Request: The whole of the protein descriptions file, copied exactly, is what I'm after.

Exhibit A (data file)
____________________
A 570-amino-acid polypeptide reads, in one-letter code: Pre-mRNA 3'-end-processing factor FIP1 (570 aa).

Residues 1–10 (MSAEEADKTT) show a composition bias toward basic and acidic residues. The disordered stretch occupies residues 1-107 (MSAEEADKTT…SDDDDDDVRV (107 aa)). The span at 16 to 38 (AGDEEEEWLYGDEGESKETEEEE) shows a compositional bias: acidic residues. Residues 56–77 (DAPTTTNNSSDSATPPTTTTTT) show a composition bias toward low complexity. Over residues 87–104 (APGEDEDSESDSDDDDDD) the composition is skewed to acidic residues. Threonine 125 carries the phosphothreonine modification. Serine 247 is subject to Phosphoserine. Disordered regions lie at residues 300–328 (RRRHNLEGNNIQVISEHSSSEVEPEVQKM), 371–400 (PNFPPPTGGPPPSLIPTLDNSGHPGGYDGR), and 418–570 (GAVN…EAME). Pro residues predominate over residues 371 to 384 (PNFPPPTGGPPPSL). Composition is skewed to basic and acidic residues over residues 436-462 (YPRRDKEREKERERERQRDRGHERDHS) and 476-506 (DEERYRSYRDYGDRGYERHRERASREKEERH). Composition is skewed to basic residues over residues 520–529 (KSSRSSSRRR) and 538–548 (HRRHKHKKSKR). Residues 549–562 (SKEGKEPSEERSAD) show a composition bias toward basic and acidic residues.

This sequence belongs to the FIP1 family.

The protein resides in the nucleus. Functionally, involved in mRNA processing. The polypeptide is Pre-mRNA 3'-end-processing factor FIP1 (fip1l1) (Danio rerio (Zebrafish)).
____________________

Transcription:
A 570-amino-acid polypeptide reads, in one-letter code: Pre-mRNA 3'-end-processing factor FIP1 (570 aa).

Residues 1–10 (MSAEEADKTT) show a composition bias toward basic and acidic residues. The disordered stretch occupies residues 1-107 (MSAEEADKTT…SDDDDDDVRV (107 aa)). The span at 16 to 38 (AGDEEEEWLYGDEGESKETEEEE) shows a compositional bias: acidic residues. Residues 56–77 (DAPTTTNNSSDSATPPTTTTTT) show a composition bias toward low complexity. Over residues 87–104 (APGEDEDSESDSDDDDDD) the composition is skewed to acidic residues. Threonine 125 carries the phosphothreonine modification. Serine 247 is subject to Phosphoserine. Disordered regions lie at residues 300–328 (RRRHNLEGNNIQVISEHSSSEVEPEVQKM), 371–400 (PNFPPPTGGPPPSLIPTLDNSGHPGGYDGR), and 418–570 (GAVN…EAME). Pro residues predominate over residues 371 to 384 (PNFPPPTGGPPPSL). Composition is skewed to basic and acidic residues over residues 436-462 (YPRRDKEREKERERERQRDRGHERDHS) and 476-506 (DEERYRSYRDYGDRGYERHRERASREKEERH). Composition is skewed to basic residues over residues 520–529 (KSSRSSSRRR) and 538–548 (HRRHKHKKSKR). Residues 549–562 (SKEGKEPSEERSAD) show a composition bias toward basic and acidic residues.

This sequence belongs to the FIP1 family.

The protein resides in the nucleus. Functionally, involved in mRNA processing. The polypeptide is Pre-mRNA 3'-end-processing factor FIP1 (fip1l1) (Danio rerio (Zebrafish)).